Part 2
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Sunday, September 16, 2007 -

James 5:13-18 - “Is anyone among you suffering? Let him pray. Is anyone cheerful? Let him sing praise. [14] Is anyone among you sick? Let him call for the elders of the church, and let them pray over him, anointing him with oil in the name of the Lord. [15] And the prayer of faith will save the one who is sick, and the Lord will raise him up. And if he has committed sins, he will be forgiven. [16] Therefore, confess your sins to one another and pray for one another, that you may be healed. The prayer of a righteous person has great power as it is working. [17] Elijah was a man with a nature like ours, and he prayed fervently that it might not rain, and for three years and six months it did not rain on the earth. [18] Then he prayed again, and heaven gave rain, and the earth bore its fruit.”

What does the Holy Spirit do inside my own skin to help me pray? Most of us have some general concepts that flock around mysterious, religious sounding terms like anointing and blessing and flowing and reviving and the like. But what actually happens when the Holy Spirit helps me pray? Surprisingly, I chose a text that doesn’t specifically mention the Holy Spirit at all. But I think you’ll start to see His work more clearly.

We need to proceed carefully here. When I say effective prayer needs a definite object I don’t mean prayer should be selfish. James has already dealt with that problem in James 4:2-3 - “You desire and do not have, so you murder. You covet and cannot obtain, so you fight and quarrel. You do not have, because you do not ask. [3] You ask and do not receive, because you ask wrongly, to spend it on your passions.”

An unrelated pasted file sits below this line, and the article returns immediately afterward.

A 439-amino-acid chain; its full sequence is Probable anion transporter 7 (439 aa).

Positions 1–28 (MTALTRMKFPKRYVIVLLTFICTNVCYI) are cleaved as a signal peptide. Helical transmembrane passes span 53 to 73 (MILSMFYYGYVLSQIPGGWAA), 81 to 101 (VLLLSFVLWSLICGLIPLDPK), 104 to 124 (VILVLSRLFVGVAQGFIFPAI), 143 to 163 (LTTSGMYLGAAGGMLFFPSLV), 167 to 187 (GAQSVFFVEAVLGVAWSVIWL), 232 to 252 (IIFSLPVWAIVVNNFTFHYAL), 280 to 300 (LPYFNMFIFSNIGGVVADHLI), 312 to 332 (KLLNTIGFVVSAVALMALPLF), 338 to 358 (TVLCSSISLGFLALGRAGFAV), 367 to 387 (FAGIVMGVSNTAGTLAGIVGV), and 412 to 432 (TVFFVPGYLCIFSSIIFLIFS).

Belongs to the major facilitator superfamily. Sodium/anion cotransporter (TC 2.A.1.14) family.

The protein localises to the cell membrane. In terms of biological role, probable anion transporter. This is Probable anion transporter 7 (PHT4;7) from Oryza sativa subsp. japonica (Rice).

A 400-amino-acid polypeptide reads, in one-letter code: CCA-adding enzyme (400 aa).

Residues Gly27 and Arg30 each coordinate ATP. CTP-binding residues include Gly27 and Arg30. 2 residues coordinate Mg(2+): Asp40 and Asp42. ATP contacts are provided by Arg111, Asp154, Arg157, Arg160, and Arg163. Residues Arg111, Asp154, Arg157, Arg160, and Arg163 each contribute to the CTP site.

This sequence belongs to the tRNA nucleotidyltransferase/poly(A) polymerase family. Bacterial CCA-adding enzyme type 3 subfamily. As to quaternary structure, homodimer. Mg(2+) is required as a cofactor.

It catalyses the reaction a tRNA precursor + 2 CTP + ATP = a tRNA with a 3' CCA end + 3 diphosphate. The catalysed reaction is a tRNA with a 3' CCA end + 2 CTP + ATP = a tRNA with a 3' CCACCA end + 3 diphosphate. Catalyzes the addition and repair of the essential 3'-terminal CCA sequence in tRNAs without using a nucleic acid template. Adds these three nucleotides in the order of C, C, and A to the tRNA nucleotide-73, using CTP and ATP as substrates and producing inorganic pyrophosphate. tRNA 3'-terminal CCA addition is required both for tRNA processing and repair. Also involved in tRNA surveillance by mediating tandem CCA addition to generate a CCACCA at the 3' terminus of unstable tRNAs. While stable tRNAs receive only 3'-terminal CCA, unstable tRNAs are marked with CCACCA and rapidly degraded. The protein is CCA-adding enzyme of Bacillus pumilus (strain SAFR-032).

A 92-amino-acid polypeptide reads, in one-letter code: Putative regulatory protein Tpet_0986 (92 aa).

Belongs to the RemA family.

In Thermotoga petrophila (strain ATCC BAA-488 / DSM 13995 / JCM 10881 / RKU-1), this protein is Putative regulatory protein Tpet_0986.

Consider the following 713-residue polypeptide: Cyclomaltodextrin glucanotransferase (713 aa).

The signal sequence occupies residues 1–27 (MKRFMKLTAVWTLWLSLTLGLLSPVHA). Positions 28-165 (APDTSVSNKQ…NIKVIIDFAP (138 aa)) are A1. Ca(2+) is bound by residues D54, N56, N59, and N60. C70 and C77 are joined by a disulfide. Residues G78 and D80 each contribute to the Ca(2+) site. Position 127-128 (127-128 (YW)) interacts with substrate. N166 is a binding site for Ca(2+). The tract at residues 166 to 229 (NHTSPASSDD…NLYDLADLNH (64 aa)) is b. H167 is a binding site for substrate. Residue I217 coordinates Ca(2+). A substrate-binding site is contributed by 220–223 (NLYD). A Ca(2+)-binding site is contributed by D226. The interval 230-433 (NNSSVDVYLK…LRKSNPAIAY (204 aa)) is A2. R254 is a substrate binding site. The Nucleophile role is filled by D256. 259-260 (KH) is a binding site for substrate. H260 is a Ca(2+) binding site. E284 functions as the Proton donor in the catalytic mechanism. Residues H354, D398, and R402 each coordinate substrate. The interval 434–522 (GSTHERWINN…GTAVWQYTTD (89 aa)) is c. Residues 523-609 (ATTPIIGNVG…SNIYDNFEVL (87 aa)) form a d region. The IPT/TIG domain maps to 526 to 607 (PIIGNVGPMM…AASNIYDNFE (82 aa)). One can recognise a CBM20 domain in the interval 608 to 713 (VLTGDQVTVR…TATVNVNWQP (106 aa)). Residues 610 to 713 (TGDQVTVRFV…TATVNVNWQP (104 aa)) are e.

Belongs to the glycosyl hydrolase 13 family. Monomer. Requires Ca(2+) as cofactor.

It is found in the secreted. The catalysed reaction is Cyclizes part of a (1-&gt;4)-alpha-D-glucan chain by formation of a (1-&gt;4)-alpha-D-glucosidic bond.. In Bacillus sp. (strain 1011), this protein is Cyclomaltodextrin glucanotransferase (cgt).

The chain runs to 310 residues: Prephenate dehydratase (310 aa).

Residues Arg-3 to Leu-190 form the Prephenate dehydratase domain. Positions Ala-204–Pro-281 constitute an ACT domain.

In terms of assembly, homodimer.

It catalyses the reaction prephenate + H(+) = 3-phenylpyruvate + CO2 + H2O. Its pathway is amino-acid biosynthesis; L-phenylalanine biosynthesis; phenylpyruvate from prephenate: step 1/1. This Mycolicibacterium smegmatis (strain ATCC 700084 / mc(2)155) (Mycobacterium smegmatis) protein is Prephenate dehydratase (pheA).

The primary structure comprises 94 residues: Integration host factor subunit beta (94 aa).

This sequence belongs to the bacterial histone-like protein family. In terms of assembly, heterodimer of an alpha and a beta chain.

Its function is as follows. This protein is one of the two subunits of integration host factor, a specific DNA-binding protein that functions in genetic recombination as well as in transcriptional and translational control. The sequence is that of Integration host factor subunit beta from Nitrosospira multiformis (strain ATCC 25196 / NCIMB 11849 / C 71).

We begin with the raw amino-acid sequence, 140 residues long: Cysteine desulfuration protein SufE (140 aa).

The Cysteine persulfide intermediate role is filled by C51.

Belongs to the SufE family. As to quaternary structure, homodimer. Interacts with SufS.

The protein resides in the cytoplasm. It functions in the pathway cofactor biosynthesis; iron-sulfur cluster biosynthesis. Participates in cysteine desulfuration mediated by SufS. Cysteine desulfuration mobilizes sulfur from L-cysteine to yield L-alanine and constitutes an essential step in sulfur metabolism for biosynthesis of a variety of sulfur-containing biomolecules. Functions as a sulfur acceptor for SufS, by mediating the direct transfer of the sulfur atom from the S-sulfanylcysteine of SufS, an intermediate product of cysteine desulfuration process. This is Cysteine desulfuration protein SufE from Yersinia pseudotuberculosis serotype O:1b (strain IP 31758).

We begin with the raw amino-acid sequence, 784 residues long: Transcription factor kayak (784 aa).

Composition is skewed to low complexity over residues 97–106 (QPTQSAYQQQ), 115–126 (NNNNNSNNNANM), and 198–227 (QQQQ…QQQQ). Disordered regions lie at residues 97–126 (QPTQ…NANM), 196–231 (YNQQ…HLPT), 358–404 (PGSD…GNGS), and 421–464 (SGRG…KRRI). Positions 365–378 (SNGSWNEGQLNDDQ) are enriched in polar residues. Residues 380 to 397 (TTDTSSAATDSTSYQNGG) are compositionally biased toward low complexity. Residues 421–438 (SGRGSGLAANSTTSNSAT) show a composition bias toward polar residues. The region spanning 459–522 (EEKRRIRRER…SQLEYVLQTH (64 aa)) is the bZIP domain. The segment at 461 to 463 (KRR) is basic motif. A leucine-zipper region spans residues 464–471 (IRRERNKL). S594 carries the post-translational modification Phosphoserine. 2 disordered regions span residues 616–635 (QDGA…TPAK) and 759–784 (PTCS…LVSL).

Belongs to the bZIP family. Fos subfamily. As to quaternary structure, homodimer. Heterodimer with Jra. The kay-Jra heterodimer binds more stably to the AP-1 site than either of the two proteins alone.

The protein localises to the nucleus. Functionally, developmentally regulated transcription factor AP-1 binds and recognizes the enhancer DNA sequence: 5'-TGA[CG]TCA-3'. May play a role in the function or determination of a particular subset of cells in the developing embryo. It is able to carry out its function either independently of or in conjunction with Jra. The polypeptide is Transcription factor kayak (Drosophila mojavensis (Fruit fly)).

But prayer doesn’t have to be selfish to be specific. Our opening text is full of examples. In verse 13 there is prayer for human suffering as well as thankfulness praise for God’s presence and blessing. In verses 14-15 there is a corporate plan for praying for the physical needs of the church family. In verse 16 there is a corporate plan for confessing and receiving cleansing for personal sin. In verses 17-18 we have the example of Elijah praying for rain for the crops of the nation.

One can see this over and over in the Scriptures. People who prevailed in prayer in the Bible were always specific and focussed in the prayers. They were people who prayed about something. Check these references for yourself: Abraham (Genesis 18:20-33), Jacob (Genesis 32:22-32), Moses (Exodus 32:7-14), Elijah 1 Kings 18:36-46), Daniel (Daniel 9:1-4, 15-19), and Jesus (Luke 22:39-46). They prayed with specific intentions. While not many would agree with everything Charles Finney wrote, he has some powerfully relevant things to say about prayer: "A person must have some definite object before his mind. He cannot pray effectually for a variety of objects at once. The mind is so constituted that it cannot fasten its desires intensely upon many things at the same time."

2) EFFECTIVE PRAYER FOLLOWS THROUGH ON SPIRIT GIVEN DESIRES - There are two lessons that we need to consider here:

a) The Holy Spirit gives spiritual desires to people - You would only see this indirectly in our text from James. Elijah is the example James chooses to excite the passion for prayer in this church. Elijah prayed for drought and then rain. Most people forget the first part of that request.

But what made Elijah pray for drought? Who does that? Elijah did because the people, under the leadership of wicked king Ahab, were turning their backs against God. Elijah prays for God to close the heavens of rain and then open them again three and a half years later. And he does it - though James assumes the story is well enough known he doesn’t have to point out the obvious - all at the command of God.